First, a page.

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. UN To Continue Pakistan Relief Despite Security Concerns

UN humanitarian coordinator Jan Vandemoortele emphasized that providing food and safe drinking water, improving sanitation, health surveillance, and keeping families warm and dry remain the key priorities until the end of the winter.
by Staff Writers
Islamabad, Pakistan (AFP) Feb 12, 2006
The United Nations vowed Sunday to continue providing relief to thousands of earthquake survivors in Kashmir, despite concerns over security in Pakistan following angry anti-Western protests.

"The humanitarian community in Pakistan continues to provide assistance to the thousands of earthquake survivors, despite security concerns over anti-cartoon protests," the UN said in a statement.

"The decision to temporarily restrict the movement of cargo and people did affect some minor aspects of the operation, but there has been no decision to remove UN personnel of any particular nationality in response to these security concerns," it said.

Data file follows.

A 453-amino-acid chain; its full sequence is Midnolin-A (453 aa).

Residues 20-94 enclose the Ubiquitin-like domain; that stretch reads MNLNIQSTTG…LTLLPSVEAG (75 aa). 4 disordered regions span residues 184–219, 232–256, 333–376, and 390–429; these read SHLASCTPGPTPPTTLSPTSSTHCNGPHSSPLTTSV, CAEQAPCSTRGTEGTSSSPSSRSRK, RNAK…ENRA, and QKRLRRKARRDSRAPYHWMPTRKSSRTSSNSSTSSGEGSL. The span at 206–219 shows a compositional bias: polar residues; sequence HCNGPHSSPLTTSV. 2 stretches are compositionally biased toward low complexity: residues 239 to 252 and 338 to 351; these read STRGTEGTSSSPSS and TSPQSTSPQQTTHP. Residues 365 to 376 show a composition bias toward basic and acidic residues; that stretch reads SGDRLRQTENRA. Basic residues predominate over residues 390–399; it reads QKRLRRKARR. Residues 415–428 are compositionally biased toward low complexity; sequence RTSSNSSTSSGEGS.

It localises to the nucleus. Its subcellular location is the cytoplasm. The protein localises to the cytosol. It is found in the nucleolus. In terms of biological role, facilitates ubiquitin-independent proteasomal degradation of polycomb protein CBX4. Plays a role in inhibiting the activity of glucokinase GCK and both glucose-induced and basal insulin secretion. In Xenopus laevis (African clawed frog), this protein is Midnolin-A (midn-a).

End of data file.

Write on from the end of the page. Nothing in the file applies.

Thousands of Islamic hardliners protesting against cartoons of the Prophet Mohammed torched Danish and US flags Friday in the largest rally in the Pakistani capital since the controversy began.

The 4,000 or so protesters chanted "Crush Denmark, crush America" as they burned an effigy of US President George W. Bush amid ongoing anger throughout the Muslim world at the caricatures.

UN humanitarian coordinator Jan Vandemoortele emphasized that providing food and safe drinking water, improving sanitation, health surveillance, and keeping families warm and dry remain the key priorities until the end of the winter.

"The principle of freedom of expression is only valid when it respects the fundamental beliefs and values of others," Vandemoortele said in statement.

"Restraint and respect, sensitivity and responsibility, are essential for achieving peaceful coexistence of pluralistic values and beliefs," he said.

The October 8 earthquake of 7.6 magnitude killed more than 73,000 people and made about three million homeless.

Rallies condemning the drawings depicting Prophet Mohammed have been held almost daily in Pakistan.

Around 2,000 people demonstrated Sunday in the central city of Multan. Protests were also held in Lahore and several other cities.

Pakistan's Islamic parties Saturday called for a nationwide strike on March 3 in protest at the publication of cartoons.

Source: Agence France-Presse

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